How can landscape architects transform disturbed landscapes into usable, ecologically functioning sites?

How do landscapes architects mitigate the damaged environmental systems?

What do landscape architects do to restore, enhance, and protect the environment?

What do landscape architects do to ensure that human interventions in the landscape protect and preserve our greatest ecological assets?


Freshkills Park
Client: City of New York in partnership with the Municipal Art Society and the New York State Department of State
Year of Completion: Not complete/Under construction
Project Location: New York City, New York, United States
Site Area: 2,200 acres
Landscape Architects: James Corner Field Operations

Prior to becoming a landfill, the site was situated at a low elevation and consisted of marshy areas and creeks (New York City Department of City Planning 2015). In 1948, the City of New York established the Fresh Kills Landfill. For nearly half a century, it received a large portion of New York City’s municipal solid waste, rising to infamy as the world’s largest landfill. As the trash kept coming in, the landfill continually climbed in elevation, which in turn created multiple mounds. These mounds were subsequently capped, a process that manages the human and ecological risks of a landfill site. In essence the process creates an impermeable surface layer made of compacted clay (Federal Remediation Technologies Roundtable 2015).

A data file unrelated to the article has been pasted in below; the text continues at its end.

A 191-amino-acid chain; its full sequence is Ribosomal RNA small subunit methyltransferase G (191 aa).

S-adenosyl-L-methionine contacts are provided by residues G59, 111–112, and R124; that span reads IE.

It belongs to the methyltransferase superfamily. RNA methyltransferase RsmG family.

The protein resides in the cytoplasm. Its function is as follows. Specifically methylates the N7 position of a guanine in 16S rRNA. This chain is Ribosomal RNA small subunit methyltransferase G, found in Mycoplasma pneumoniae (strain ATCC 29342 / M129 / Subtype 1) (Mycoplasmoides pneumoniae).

Freshkills Park is one of the most ambitious landfill reclamation projects in history, dealing with an area of land that is three times that of Central Park, approximately 2,200 acres (James Corner Field Operations 2015). The City of New York envisions the park to become a world-class destination. Landscape architecture and urban design firm James Corner Field Operations has developed a multi-layered, three phase design that considers three basic elements: program, habitat, and circulation over a period of 30 years. Newly created as well as reclaimed wetlands, grasslands, and woodlands will begin the processes of ecological restoration on the site and host a variety of species (New York City Department of City Planning 2015). In the coming decades, Freshkills Park will transform “into a productive and beautiful cultural destination” and will be “a symbol of renewal and an expression of how our society can restore balance to its landscape” (The Freshkills Park Alliance 2015). As mediators between human made and natural systems, landscape architects have the potential to transform sites that have been damaged by the wasteful byproducts of civilization into vibrant places that serve to connect people back to the land.

1.1 Figure 1.1: Landfill Mounds at Fresh Kills


1.2 Figure 1.2: View of New York City from Fresh Kills


1.3Figure 1.3: Capping the Fresh Kills Landfill with clay layer


The Steel Yard
Client: Two graduates of Rhode Island Design School and Brown University
Year of Completion: 2010
Project Location: Providence, Rhode Island,  United States
Site Area: 3.5 acres